Unmerited Favor For Broken Humanity
Grace is God’s unmerited favor. Almost everyone in the Christian circle knows that or at least should have known that. It is hard to capture the entirety of the grace of God in a statement of definition. But unmerited favor stands the test as a good overview of the grace of God.
A Missing Piece
Doubtless grace is God’s unmerited favor. This extremely short and concise definition is the best so far using non-Biblical language to paraphrase what grace is. I love this definition, and so do many others. I have not noticed anything wrong with it as stated in those two words. Rather, I find there is something missing. A critical omission that will prove to be spiritually catastrophic if not added.
The favor in “unmerited favor” is referring to God’s favor, meaning the Father’s favor. So favor points to the Father. What about the term unmerited? It points towards man’s undeserving state. “Unmerited” captures our unworthiness in receiving the favor of God. Under the radar, the definition of grace as unmerited favor is dealing with the Father and man. This leaves out the very heart and soul of grace.
Jesus Christ is the revelation of God’s grace to man. There is no grace outside of Christ. The grace we talk about, the amazing grace we love, ceases to exist once the cross is out of the picture. Can you now tell what is missing in this definition? And what is missing is actually the most critical. It must not be implied, but explicitly stated. If we add “in Christ” or “in the Beloved” to “unmerited favor” to make the definition “unmerited favor in Christ”, then we have a complete, accurate definition. It has added two words, but the most important two words. God’s unmerited favor and sinful man have been there since the fall. The advent of Jesus Christ brought the grace of our salvation.
For the law was given by Moses, but grace and truth came by Jesus Christ. (Jn. 1:17 KJV)
Our Unmerited State
It will be prudent to go no further in exploring divine favor without first laying the foundation that the favor of grace is indeed unmerited. We do not deserve it, we do not have what is required to pay the debt of our sins, neither the ability to live up to divine standards. However, the beauty of grace is not in the unworthiness of the sinner, but in the exceeding and superfluous kindness of the Lord. Yes, it is our unworthiness that actually revealed the amazing grace of God but that is not the glory of grace. That being said, our concept of grace will be severely truncated if we fail to know and remember our prior unworthy estate. Divine kindness was not extended to righteous men, that or those who had it together, but to the most unexpected. It was extended to those who are full of sin, unworthy, deserving of harsh judgment and heading, sometimes in a blissful and seemingly joyous ignorance, towards the eternal fires of hell.
Therefore, I say this and testify in the Lord: You should no longer walk as the Gentiles walk, in the futility of their thoughts. They are darkened in their understanding, excluded from the life of God, because of the ignorance that is in them and because of the hardness of their hearts. They became callous and gave themselves over to promiscuity for the practice of ever (Ephesians 4:17-19 CSB)
After examining the case of the human condition, the divine council concluded:
… There is no one righteous, not even one. (Romans 3:10)
All of us have become like unclean piece of clothe, and all our righteous acts are like a polluted garment; all of us wither like a leaf, and our iniquities carry us away like the wind. (Isa 64:6)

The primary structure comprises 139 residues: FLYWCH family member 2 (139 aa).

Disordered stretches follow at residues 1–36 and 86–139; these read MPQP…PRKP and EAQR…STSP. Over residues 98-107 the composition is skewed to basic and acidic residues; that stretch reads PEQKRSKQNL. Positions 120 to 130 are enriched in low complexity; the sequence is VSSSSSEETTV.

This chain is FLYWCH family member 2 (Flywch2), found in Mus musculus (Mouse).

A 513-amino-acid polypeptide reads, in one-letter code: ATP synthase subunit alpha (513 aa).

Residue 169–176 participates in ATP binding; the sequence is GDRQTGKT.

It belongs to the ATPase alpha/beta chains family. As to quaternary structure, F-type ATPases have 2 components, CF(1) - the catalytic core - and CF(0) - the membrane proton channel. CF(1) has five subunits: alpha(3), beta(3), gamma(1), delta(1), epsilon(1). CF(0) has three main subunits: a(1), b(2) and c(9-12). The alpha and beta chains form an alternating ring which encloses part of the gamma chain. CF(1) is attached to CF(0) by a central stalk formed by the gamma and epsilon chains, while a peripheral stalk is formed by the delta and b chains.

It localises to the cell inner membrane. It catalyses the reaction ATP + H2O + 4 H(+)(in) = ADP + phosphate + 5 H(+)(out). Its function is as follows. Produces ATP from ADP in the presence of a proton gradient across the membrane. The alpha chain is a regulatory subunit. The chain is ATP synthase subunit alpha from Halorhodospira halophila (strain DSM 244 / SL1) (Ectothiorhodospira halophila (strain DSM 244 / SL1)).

Unmerited Favor for the Broken
Grace came for people who are broken, disenfranchised, beaten, lost, bound and who might even not recognize the horror or their estate. Grace takes great delight in restoring wounded souls. If you have it all together, then grace is not for you. The beauty of grace is in the extravagance of divine favor. And the beauty of that favor is in the unworthiness of the cohort of people to whom that favor was shown. This is the amazing in amazing grace. Angels are curious to see what grace is doing on the earth ( 1 Pet 1:10-12).
The grace that is in Christ has caused the most unexpected change in status of all ages, the swing of all swings. It moves man from the hard bottom of sin to the roof top of God’s glory. From the extreme of darkness to the utmost of light. Grace has given the most precious gift to the most undeserved individual. Grace came to move man out of sin to the very glory of God. That is why the purpose of grace is not the tell man he is sinful. It is no news to grace, that man is sinful. It is the most delightful thing to grace, to see man move from the bottom of darkness to the top of light. This is the joy of grace. It didn’t come to show us our unworthiness. It knows our unworthiness and came to change it.
..And because He did not need anyone to testify about man; for He Himself knew what was in man. (John 2:25)
The Law was given for this very purpose, to show man his unworthy estate and to bring us to our knees to ask for mercy. After you have failed repeatedly to obey the commandments, you cry out of frustration to God to help you, as below states:
What a wretched man I am! Who will rescue me from this dying body? (Rom 7:24)
Don’t fall in this snare
We can be easily snared into bringing our unworthiness to become the focus of grace. This is portrayed in the Parable of the prodigal son. Well, of all the possible titles, we have called it the parable of the prodigal son. But did you notice that the beauty of that parable is not the prodigality of the son but the unimaginable kindness and love of his father? Our minds are clouded by the sinfulness of the younger son when we hear of this parable. This is a typical mindset of most of the Church. It shows us how we can easily become unfocused.